In this particular case, the HttpSignature verification on the server requires 2 headers (date and digest) plus the ‘(request-target)’ value. The digest is a SHA-256 of the payload, which is then base64 encoded.

Anyone can start with this and modify it to do other variations.
Good luck!

Addendum

I should have mentioned this: Postman, even the latest Chrome app version, uses XmlHTTPRequest to send out requests. XHR is purposefully limited, in the specification, to restrict some headers from being set explicitly on outbound requests. The list of restricted headers includes: Origin, Date, Cookie, Via, and others. The reason for this restriction: it is desired that the user-agent be fully in control of such request headers.

My example above uses an HttpSignature that signs the Date header. This means the code must also SET the Date header to a known value; in my case I am using a value generated by the pre-request script.

postman-set-headers

The value corresponds to “now”, the current moment. But the point is the value has to be absolutely known.

This is not possible in standard Postman, because of the XHR restriction. The effect you will see is that the intended Date header silently does not get sent with the request.

This may confound you if you don’t have an ability to trace the request on the receiving (server) side. In the context of a request that uses HttpSignature, the server will throw an error saying “Missing Date header”.

But! in Postman v0.9.6 and above, it is possible to configure Postman with something the Postman people call “the Intercptor plugin”, which then allows the lifting of this restriction. The Date header gets sent, and everything works.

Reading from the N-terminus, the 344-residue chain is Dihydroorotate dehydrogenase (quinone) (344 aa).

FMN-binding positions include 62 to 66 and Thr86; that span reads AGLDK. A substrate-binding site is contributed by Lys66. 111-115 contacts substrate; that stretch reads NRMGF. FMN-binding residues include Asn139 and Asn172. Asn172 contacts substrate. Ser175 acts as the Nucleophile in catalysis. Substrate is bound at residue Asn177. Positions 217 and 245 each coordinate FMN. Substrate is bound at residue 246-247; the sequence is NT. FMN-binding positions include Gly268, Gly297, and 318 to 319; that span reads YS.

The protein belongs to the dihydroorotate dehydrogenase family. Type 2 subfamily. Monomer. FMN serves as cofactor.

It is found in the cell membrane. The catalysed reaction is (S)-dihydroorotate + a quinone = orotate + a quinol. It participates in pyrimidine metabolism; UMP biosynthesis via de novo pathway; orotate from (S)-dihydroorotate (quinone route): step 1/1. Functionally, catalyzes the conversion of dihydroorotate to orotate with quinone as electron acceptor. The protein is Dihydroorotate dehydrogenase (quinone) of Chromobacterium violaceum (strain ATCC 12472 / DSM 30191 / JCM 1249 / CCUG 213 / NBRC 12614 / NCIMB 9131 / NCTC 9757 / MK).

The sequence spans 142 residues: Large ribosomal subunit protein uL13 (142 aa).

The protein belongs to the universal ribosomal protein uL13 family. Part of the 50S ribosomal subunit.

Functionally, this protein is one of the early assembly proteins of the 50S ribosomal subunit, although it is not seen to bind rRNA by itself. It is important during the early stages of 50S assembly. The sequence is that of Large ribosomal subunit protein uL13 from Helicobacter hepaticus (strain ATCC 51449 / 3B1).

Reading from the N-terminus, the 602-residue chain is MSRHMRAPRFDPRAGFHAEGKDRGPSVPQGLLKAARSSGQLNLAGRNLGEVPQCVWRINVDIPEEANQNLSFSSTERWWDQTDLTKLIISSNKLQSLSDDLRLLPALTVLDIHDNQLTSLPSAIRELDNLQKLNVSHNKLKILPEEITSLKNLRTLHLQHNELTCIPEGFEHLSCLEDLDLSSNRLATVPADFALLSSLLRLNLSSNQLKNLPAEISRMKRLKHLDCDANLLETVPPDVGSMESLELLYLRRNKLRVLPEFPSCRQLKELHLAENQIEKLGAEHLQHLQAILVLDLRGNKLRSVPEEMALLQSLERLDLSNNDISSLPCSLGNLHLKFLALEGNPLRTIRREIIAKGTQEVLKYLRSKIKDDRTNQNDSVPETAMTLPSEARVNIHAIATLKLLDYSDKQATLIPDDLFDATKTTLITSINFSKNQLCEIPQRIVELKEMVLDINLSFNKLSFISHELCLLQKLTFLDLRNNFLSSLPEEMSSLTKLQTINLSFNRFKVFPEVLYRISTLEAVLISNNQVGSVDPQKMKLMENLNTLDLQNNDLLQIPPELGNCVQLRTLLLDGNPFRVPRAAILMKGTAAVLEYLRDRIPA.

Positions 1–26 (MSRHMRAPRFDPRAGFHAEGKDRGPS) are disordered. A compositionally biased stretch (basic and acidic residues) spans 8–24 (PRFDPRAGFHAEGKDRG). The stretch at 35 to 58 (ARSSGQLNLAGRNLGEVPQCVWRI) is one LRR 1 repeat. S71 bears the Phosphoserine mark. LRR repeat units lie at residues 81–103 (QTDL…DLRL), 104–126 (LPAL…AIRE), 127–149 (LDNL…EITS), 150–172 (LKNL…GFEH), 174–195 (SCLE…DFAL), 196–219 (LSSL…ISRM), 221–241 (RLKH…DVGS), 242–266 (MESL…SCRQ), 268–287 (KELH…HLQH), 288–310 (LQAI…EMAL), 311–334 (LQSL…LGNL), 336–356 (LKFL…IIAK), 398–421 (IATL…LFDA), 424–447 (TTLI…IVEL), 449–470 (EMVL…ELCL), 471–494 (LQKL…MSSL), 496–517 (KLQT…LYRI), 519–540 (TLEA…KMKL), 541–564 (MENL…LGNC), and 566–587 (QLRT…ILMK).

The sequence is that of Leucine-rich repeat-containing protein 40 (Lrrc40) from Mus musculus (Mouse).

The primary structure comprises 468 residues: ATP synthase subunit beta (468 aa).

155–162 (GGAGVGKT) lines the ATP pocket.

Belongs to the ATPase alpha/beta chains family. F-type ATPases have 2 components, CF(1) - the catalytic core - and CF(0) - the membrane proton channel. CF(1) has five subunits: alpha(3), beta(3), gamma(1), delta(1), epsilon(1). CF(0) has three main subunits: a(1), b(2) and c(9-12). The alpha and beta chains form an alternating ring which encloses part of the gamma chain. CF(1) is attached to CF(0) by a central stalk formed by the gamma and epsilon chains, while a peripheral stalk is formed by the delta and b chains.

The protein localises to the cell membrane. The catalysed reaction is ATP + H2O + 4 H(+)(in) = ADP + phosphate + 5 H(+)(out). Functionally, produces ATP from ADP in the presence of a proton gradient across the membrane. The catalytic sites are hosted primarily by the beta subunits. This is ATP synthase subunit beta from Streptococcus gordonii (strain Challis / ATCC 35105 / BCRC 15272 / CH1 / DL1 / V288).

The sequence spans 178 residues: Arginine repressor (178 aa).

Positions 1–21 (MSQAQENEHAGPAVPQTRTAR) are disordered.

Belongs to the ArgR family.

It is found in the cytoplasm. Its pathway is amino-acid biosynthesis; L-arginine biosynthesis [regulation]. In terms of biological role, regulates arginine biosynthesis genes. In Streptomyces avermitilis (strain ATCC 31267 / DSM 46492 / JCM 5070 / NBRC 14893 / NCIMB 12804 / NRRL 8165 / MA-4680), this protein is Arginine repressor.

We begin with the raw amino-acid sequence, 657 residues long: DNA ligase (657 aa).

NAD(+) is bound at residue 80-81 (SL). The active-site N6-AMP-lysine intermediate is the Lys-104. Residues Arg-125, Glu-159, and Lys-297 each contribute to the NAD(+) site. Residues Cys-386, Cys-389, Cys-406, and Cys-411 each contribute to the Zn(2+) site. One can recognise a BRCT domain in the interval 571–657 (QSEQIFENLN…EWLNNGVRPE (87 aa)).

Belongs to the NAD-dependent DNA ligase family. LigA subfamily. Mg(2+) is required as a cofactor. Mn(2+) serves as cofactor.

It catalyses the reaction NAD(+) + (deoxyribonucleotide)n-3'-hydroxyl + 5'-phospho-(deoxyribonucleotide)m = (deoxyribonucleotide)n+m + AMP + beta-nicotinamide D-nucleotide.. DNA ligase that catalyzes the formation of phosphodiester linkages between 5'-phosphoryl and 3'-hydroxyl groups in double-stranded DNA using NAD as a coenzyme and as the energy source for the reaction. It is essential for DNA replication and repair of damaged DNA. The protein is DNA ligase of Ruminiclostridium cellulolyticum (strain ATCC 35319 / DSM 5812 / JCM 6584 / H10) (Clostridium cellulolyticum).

If you don’t want to rely on the Interceptor plugin, and you want the HttpSignature to include the date value, then you’ll have to use a differently named header to hold the date. Use X-Date or anything other than “Date”. You need to change the client as well as the server of course, to make everything hold together.

Online calculator for SHA and HMAC-SHA

Here’s a thing I built. It’s just a webpage that calculates SHA-(1,224,256,384,512) and HMAC with the same algorithms.

I was using this to help with building a system that relies on HttpSignature. Developers need some help in constructing and validating their HMACs and SHAs.

The spec formerly known as Swagger is now OpenAPI

headline

Swagger has been renamed! Three weeks ago. I didn’t realize this, and (forgive me) I’ve been continuing to use the term “swagger” when I really should have been using “OpenAPI”, in the time since.

OAI Logo

Helpfully, Marsh, an esteemed colleague of mine, has produced a slackbot to remind me to use the world “OpenAPI” every time I type the… uh… old word… in slack chats. Now, I just need that slackbot to follow me around and remind me every time I *say* the old word.

There’s a new group, the OpenAPI Initiative, whose members include IBM, Google, Apigee, Intuit, Microsoft, Paypal… these members will govern the evolution of the spec.

REST Assured (hahahaha! ya get it?) that Apigee will be building some nice innovations on top of the OpenAPI spec. Exciting things coming soon. You can already see the beginnings at apistudio.io.

Apigee_API_Studio

It’s not difficult to imagine some interesting possible paths forward, from that tooling.

And, omigosh, I just realized that I haven’t posted an article here in about 6 months! Wow I must have been busy…

RESTful is hardly harmful.

A provocative essay came up on Hacker News today, entitled RESTful considered harmful.

The summary of the essay:

  • JSON is bloated in comparison to protobufs and similar binary protocols
  • There are no interface contracts or data schema
  • HATEOAS doesn’t work
  • No direct support for batching, paging, sorting, etc – eg no SQL semantics
  • CRUD is too limited
  • No, really, CRUD is too limited
  • HTTP Status codes don’t naturally map to business semantics
  • there’s no queueing, or asynchrony
  • There are no standards
  • Backward compatibility is hard

Let’s have a look at the validity of these concerns.

1. JSON is bloated in comparison to protobufs